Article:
More than 30 pieces of a Hong Kong tycoon's private jade collection will be auctioned on 13 October.
Sotheby's Hong Kong sale, Important Chinese Art including Imperial Jades from the De An Tang Collection, is led by an inscribed white jade ruyi sceptre from the Qianlong period (1735-1796). It is the sale's most expensive lot, estimated at HK$60 to 100 million (around US$7.7 to 12.8 million) dollars.
Charles Ho Tsu-kwok is a tycoon from Hong Kong best known for his leadership roles in the media and tobacco industries, as well as a member of the political advisory body, Chinese People's Political Consultative Conference Standing Committee.
He is also the owner of the De An Tang Collection, ancient jade objects collected for more than 20 years. More than 130 objects of this private jade collection were exhibited at Beijing's Forbidden City in 2004.
Hong Kong tycoon, Charles Ho Tsu-kwok
Charles Ho Tsu-kwok is the former chairman of Hong Kong media company, Sing Tao News Corporation. Charles Ho Tsu-kwok sold most of the Sing Tao News Corporation’s shares to Kwok Ying-shing's family of Kaisa Group (investment company who invests in residential property amongst other industries) earlier this February. Ho received around HK$370 million (around US$47.5 million) dollars and formally bid farewell to his newspaper enterprise.
This newspaper tycoon also inherited the tobacco empire of his grandfather, Ho Ying-chie.
Ho's grandfather founded the Hong Kong Tobacco Company in the 1950s. He was once the general agent of Marlboro cigarettes and a manufacturer of Liangyou Chinese cigarettes. During his peak years, he dominated the business of Hong Kong's tobacco industry.
Ho Ying-chie handed his tobacco company to his eldest grandson, Charles Ho Tsu-kwok in 1997. It is reported that the assets of this tobacco kingdom amounted to HK$20 billion (around US$2.5 billion) dollars at the time.
A Romance with Jade – From the De An Tang Collection exhibition | Yongshou Palace, Palace Museum, Beijing, 2004
De An Tang Collection
Ho's De An Tang Collection is the first private jade collection ever to have been exhibited in the Forbidden City, at the Yongshou Palace in 2004. The exhibition was called A Romance with Jade – From the De An Tang Collection.
This sale's Qianlong Imperial jade ruyi appeared in Hong Kong Sotheby's auction twice before.
The first time was in 1991, when Ho Tsu-kwok bought it; and then in 2006, estimated at approximately HK$20 million (around US$2.5 million) dollars at the time. It was not sold in the end.
This time, this jade ruyi sceptre will be auctioned at Sotheby's Hong Kong for the third time. It will be featured at the Important Chinese Art including Imperial Jades from the De An Tang Collection sale on 13 October, with an estimated price of HK$60 to 100 million (around US$7.7 to 12.8 million) dollars.
Qing Imperial Inscribed White Jade Ruyi Sceptre
Mark and period of Qianlong Emperor (reign 1735-1796), dated to the Chinese renchen year, corresponding to 1772
Length: 39.7 cm
- Sotheby’s Hong Kong, 1 November 1999, Lot 561
- Sotheby’s Hong Kong, 10 April 2006, Lot 1510 (unsold)
- A Romance with Jade: From the De An Tang Collection, Yongshou Palace, Palace Museum, Beijing, 2004, Cat. No. 19
Estimated Price: HK$60,000,000 – 100,000,000 (around US$7.7-12.8 million)
Nicholas Chow | Sotheby's Director of Asia
Sceptres (ornamented staffs) were wielded universally by rulers and were used as symbols of their authority.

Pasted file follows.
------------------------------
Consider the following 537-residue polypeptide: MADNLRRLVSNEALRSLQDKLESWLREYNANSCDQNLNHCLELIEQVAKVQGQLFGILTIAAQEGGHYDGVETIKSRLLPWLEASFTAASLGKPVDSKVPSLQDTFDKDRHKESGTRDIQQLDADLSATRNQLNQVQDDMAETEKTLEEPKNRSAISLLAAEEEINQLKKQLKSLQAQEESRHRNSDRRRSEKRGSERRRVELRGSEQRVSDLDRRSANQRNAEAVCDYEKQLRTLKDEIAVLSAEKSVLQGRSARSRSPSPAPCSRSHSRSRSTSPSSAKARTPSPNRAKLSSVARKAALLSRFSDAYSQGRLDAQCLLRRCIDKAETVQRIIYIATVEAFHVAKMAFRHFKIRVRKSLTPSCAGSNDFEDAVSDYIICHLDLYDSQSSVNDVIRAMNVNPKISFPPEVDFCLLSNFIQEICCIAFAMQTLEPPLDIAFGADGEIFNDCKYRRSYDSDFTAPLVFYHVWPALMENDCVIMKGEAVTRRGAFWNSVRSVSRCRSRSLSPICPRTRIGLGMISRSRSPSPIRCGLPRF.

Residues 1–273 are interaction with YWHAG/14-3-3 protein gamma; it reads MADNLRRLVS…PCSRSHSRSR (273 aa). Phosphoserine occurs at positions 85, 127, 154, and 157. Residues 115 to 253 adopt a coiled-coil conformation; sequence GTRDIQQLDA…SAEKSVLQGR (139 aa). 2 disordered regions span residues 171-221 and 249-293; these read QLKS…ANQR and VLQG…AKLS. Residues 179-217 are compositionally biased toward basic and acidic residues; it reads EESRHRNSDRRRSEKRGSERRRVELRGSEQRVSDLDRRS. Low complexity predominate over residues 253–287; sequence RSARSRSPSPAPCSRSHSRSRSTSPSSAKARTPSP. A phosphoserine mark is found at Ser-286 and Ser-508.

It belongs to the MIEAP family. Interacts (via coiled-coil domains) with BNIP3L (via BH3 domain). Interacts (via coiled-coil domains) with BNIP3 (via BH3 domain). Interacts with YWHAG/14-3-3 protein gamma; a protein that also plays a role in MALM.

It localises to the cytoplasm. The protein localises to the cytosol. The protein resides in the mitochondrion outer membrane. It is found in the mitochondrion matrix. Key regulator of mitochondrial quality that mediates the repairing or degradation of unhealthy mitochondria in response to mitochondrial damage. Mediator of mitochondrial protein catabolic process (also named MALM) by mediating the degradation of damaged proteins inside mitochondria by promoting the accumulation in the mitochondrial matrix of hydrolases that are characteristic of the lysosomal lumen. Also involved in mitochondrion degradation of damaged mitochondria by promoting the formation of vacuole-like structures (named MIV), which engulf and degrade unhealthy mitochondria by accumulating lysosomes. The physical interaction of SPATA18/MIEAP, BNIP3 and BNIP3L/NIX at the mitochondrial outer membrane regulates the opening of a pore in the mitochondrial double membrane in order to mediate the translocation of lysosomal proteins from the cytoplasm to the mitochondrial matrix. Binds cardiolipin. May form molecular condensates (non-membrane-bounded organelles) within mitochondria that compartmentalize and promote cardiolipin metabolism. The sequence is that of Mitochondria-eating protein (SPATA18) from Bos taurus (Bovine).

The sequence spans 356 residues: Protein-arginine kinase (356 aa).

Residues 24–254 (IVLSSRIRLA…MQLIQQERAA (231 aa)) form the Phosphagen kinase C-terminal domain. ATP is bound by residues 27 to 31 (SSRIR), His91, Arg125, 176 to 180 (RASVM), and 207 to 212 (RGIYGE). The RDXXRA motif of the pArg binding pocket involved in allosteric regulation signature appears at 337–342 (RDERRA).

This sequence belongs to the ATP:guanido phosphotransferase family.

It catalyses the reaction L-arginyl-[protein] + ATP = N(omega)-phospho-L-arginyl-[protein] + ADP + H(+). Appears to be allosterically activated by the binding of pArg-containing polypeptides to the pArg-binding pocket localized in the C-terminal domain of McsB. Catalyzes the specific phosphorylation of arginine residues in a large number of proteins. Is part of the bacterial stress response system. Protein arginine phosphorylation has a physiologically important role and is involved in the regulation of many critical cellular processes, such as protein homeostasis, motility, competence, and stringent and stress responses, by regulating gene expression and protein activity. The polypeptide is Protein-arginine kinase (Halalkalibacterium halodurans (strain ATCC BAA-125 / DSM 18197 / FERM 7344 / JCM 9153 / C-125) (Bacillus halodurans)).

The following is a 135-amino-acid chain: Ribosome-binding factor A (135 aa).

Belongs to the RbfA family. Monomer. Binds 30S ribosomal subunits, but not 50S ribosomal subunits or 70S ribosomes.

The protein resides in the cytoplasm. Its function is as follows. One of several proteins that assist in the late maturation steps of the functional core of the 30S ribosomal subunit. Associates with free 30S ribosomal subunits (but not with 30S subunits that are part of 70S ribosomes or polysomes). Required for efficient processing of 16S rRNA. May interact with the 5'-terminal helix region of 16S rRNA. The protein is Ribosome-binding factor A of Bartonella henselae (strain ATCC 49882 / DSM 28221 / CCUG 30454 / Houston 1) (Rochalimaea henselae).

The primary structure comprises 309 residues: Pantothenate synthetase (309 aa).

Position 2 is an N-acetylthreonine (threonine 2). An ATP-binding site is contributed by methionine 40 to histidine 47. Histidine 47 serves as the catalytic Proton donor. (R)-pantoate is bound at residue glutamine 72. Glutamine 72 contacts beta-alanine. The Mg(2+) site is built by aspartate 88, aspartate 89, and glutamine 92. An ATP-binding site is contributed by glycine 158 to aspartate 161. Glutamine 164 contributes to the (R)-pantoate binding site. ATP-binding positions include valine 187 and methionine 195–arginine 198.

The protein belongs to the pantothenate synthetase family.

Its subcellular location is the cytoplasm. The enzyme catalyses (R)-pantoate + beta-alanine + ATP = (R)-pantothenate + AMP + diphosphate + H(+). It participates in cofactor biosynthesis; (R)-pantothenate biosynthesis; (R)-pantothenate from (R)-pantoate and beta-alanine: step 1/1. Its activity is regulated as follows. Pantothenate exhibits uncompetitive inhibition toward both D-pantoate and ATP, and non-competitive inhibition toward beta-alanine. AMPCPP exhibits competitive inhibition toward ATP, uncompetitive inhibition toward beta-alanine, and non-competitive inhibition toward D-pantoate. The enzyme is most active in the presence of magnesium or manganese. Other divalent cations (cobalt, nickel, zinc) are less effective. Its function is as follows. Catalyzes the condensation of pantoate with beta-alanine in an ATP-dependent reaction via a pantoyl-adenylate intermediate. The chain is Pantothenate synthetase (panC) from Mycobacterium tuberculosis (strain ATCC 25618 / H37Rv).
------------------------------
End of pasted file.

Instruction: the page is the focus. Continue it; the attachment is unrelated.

The present white jade ruyi sceptre was made around 250 years ago. It was dedicated to and admired by the Qianlong Emperor (reign 1735-1796), one of the most powerful men living on earth during the 18th century.
Top section of the jade sceptre
Poem inscribed on the jade sceptre's top flip side is an uncommonly found feature
Although the Qianlong Emperor may have owned thousands of ruyi sceptres, seldom did he express his admiration of the craftsmanship as clearly as in the last two verses of the inscription poem.
Consisting of a head and a handle, the work is consistent with the typical form of ruyi sceptre produced by the Qing court and was designed and created in the Zaobanchu Imperial Workshops. The handle has the form of a hu sceptre and is decorated with a crashing wave pattern towards the bottom.
The sceptre is dominated by an ascending imperial dragon in pursuit of the flaming pearl of wisdom elevated by a lingzhi fungus, a symbol of longevity. The sculptural quality of the sceptre is evident in the muscular body of the dragon accomplished by a combination of openwork and high-relief carving.
Alongside the Imperial jade ruyi sceptre, two Qianlong-period jade pieces are also featured: an inscribed white jade ‘landscape’ boulder and a white jade chilong bi disc.
Top section of the Khotan white jade ‘Landscape' Boulder
Left side section of the Khotan white jade ‘Landscape' Boulder
Right side section of the Khotan white jade ‘Landscape' Boulder
Imperial inscribed Khotan white jade ‘Landscape' Boulder
Created in Qianlong period (reign 1735-1796), Qing dynasty (1644-1911), the poem dated to the Spring of the gengxu year, corresponding to 1790
Height: 12.5 cm
- A Romance with Jade: From the De An Tang Collection, Yongshou Palace, Palace Museum, Beijing, 2004, Cat. No. 47
Estimated Price: HK$6,000,000 – 10,000,000 (around US$770,000-1.2 million)
The white jade bi disc is carved with three chilong dragons in relief on one side
White Jade Archaistic ‘Chilong’ Bi Disc
Created in Qianlong period (reign 1736-1795), Qing dynasty (1644-1911)
- Spink & Son Ltd., London
- A Romance with Jade: From the De An Tang Collection, Yongshou Palace, Palace Museum, Beijing, 2004, Cat. No. 133
Estimated Price: HK$3,000,000 – 5,000,000 (around US$390,000-640,000)
Auction House: Sotheby’s Hong Kong
Sale: Important Chinese Art including Imperial Jades from the De An Tang Collection
Date and Time: 13 October 2021 | 10am (Hong Kong local time)
Number of lots: 95